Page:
The best weapon against the extremism of the Taliban, though, is education – Mahdi is sure about that. She is so committed to her job that, last year, she even opted to return to work just a few weeks after giving birth, waiving her right to three months of parental leave, so that her pupils would not spend too long a period of their schooling left by themselves. Everyday challenges at the girls’ school are manifold: lack of teaching materials, overcrowded classrooms and families who cannot afford school uniforms and writing equipment, or pupils who get married young, become pregnant and then drop out of education. ‘Sometimes girls come to me with their personal problems, and naturally I try to help them,’ the maths teacher tells us after the lesson has finished.
It is now noon, and a teacher uses a stick to ring the school bell dangling from a post. The bell is actually a rusty metal cylinder that was once part of a Soviet tank – a symbol and relic of the years of war. Soon, the playground is bustling with girls of all age groups.
Group work rather than rote learning
It takes an hour to drive from the school to Faizabad, the provincial capital. The route takes you through a picture-postcard mountain landscape, with nomads and their large flocks of sheep appearing every now and again on the otherwise quiet road. Faizabad is home to the regional teacher training college. It offers trainee teachers two-year courses in one of seven different subjects, such as natural sciences, English or Islamic theology. The curriculum also includes courses on subjects such as peace education or gender and human rights.
The department for Dari, one of the official languages of Afghanistan, is headed by 29-year-old Deeda Shakeb who, after graduating with a degree in Persian literature, went on to obtain a Master’s degree in Sweden. Personal contacts with international organisations had enabled her to get a grant to gain this qualification abroad. However, this is very much the exception for Afghan citizens. The linguist exudes an air of confidence and radiates enthusiasm for education. School syllabuses and lesson plans are scattered all over her desk. Behind her is a picture of Afghanistan’s national poet Rumi, who was one of the most eminent Persian-language poets of the Middle Ages. Shakeb heads further training courses in didactics for lecturers in teacher training, partly on behalf of GIZ. ‘One of the most important attributes of a good teacher is flexibility,’ says Shakeb. ‘This means adapting methods to the situation in the classroom and the needs of the students.’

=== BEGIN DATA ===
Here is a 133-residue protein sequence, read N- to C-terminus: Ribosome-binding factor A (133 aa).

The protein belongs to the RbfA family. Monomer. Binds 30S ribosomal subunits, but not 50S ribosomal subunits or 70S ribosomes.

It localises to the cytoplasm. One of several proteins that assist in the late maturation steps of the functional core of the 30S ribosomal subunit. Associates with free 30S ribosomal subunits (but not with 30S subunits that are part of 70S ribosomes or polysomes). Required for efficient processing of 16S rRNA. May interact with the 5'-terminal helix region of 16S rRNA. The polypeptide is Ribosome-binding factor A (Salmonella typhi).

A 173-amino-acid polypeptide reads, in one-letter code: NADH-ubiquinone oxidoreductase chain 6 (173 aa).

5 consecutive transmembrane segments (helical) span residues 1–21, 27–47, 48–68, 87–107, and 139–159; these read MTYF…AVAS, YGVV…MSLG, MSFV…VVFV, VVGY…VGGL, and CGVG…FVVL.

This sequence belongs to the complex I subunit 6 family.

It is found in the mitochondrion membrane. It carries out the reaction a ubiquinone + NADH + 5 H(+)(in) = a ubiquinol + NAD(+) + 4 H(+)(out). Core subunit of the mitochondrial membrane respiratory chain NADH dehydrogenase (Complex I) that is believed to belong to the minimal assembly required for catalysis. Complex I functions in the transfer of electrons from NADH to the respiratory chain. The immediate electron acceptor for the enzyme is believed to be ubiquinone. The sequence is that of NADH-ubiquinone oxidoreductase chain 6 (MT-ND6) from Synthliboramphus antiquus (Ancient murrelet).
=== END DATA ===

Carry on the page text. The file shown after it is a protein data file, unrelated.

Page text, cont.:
THE PROJECT IN FIGURES
as well as teachers and lecturers have received training so far.
Over 40 per cent women
have been trained on these courses.
Contact: Dieter Göpfert; firstname.lastname@example.org
In Shakeb’s Dari lessons, trainee teachers are taught on two levels simultaneously: content and method. Today, Shakeb is teaching a class of 16 young women in their third semester, explaining the differences and similarities between classical and contemporary poetry. The students work in groups, after which two overlapping circles are drawn on the board, their intersection showing the features that are common to poetry of different eras. ‘How did we arrive at this diagram from the initial issue we discussed?’ asks Shakeb. One of the students stands up and summarises the learning steps and the teaching methods used.
Shakeb’s students come from different regions of northern Afghanistan and hope to find a good teaching post soon. Fereshta Mahmudi, a 21-year-old, chose Dari as a subject because at secondary school she herself had a teacher who kindled in her a passion for literature. What was it that she liked most about this teacher? ‘She looked after all of her pupils equally, regardless of how clever they were,’ says the young woman with the bright-red headscarf. ‘That’s the kind of teacher I would like to become.’
Maneela Mahdi took that step quite some time ago. She is fully aware of how important good teachers are for Afghanistan’s future. ‘The biggest problems in Afghanistan are lack of education and the resulting unemployment,’ she says. ‘This creates a breeding ground for war and violence.’ Mahdi works to combat this every day. When the young mother starts to talk about her four-month-old daughter, her face breaks into a smile. ‘I want my child to have the opportunity to study for a Master’s degree in future. To be able to do this, she must have the chance to grow up in a peaceful environment. This is my greatest wish.
published in akzente 3/19